At the end of March she NORSE LAGAN chartered to transport troops involved in a NATO exercise in Norway.  A further short charter followed with Seawind Line operating between Stockholm (Sweden) and Turku (Finland) from May to August 1998 in full Norse Irish livery, before she was laid up again, this time in Finland.

Norse Lagan, Stockholm. Pictured in 1998 whilst on charter to Seawind Line but still in full Norse Irish Ferries livery. Copyright © Ian Boyle. Simplon postcard.
NORSE LAGAN, Stockholm. Pictured in 1998 whilst on charter to Seawind Line but still in full Norse Irish Ferries livery. Copyright © Ian Boyle. Simplon postcard from the NIFS archive.

Return to the Med

During October 1998 NORSE LAGAN was purchased by Moby Lines, passing through the Kiel canal on 17th October and returning to Gdynia on the way to her new home in Italy.  Renamed MOBY RIDER she was used on a seasonal basis as a freight and no-frills passenger vessel until she ran aground on a sandbank near the entrance of the Tuscan port of Livorno on the 19th of May 2005. She had 46 freight units and a number of passengers onboard including 21 German tourists.  After a re-floating operation which involved fresh water and fuel oil being pumped off the vessel before she was pulled free, she was laid up in Genoa.  Despite rumours of her being used for further service in Greek waters, MOBY RIDER was sold for scrap in 2007.  She arrived on June 2nd 2007 at Alang (India) renamed M.RIVER for beaching and demolition.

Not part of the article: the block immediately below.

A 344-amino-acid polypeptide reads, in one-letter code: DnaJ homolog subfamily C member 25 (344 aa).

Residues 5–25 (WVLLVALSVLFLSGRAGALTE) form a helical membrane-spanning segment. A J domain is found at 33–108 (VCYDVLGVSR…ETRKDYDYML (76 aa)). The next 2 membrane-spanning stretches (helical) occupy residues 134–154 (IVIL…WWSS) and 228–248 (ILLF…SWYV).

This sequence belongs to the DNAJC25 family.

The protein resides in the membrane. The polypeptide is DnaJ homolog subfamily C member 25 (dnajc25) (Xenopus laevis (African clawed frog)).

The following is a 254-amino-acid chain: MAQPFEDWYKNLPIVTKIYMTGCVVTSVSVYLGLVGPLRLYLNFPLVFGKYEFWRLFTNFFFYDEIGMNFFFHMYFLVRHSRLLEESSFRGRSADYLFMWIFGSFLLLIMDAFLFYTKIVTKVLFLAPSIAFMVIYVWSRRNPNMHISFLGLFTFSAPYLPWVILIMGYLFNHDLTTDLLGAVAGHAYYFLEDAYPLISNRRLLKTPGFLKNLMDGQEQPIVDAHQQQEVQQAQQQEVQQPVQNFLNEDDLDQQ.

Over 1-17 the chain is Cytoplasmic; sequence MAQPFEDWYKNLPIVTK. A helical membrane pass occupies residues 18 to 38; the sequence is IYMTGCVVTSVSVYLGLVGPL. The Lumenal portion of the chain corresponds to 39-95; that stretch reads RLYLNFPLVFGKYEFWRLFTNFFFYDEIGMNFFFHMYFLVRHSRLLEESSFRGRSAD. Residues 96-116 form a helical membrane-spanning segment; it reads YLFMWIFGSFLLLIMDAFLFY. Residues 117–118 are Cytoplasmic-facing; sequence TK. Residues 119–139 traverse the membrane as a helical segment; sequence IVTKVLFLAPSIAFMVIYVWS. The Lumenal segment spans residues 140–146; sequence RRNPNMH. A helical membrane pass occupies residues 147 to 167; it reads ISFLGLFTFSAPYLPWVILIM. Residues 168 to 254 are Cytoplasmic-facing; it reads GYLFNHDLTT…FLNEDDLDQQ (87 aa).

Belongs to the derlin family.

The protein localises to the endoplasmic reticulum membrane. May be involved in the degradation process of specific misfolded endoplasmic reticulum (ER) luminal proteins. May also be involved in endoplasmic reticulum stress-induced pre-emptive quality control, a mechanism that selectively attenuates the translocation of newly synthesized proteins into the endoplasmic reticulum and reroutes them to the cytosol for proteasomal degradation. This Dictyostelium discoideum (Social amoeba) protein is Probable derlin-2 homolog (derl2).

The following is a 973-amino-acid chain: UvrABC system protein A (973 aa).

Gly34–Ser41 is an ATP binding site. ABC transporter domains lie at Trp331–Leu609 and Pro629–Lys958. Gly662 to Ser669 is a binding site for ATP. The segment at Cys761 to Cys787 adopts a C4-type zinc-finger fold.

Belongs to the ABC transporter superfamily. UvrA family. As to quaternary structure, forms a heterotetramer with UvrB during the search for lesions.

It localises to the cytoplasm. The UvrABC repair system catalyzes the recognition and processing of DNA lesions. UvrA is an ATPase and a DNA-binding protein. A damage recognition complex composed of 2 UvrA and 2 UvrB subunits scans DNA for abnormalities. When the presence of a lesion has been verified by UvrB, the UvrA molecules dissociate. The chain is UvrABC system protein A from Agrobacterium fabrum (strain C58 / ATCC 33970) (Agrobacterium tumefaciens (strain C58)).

Afterword

A year after the sale of NORSE LAGANNorse Irish Ferries was sold in September/October 1999 to Cenargo group.  Cenargo had introduced their own Liverpool to Dublin route through their Merchant Ferries subsidiary in February 1999, a year after NORSE LAGAN had become spare and was linked with starting a similar route. This was operated by their own new Spanish-built RoPax sister-vessels BRAVE MERCHANT and DAWN MERCHANT. During February Merchant Ferries confirmed they had ordered a further two sister vessels which they intended to deploy on a Liverpool to Belfast route which would have been in competition with Norse Irish Ferries, however with the takeover of the latter this never happened and the additional vessels were chartered to Norfolk Line for their new Dover – Dunkerque route instead. The two companies would remain separate in name before they were merged together to become Norse Merchant Ferries in February 2001.  Following financial difficulties at Cenargo International, Norse Merchant Ferries became a separate company for a while before being acquired by Norfolk Line.  Norfolk Line was subsequently purchased by DFDS, who soon sold the bulk of the former Norfolk Line Irish Sea operation to Stena Line.  Today the former Norse Irish Ferries Belfast to Liverpool route still exists in the form of Stena Line’s Belfast to Liverpool (Birkenhead) service. This uses the 2 Visentini-built RoPax vessels STENA LAGAN and STENA MERSEY, as well as the FSG-built freighter STENA PRECISION.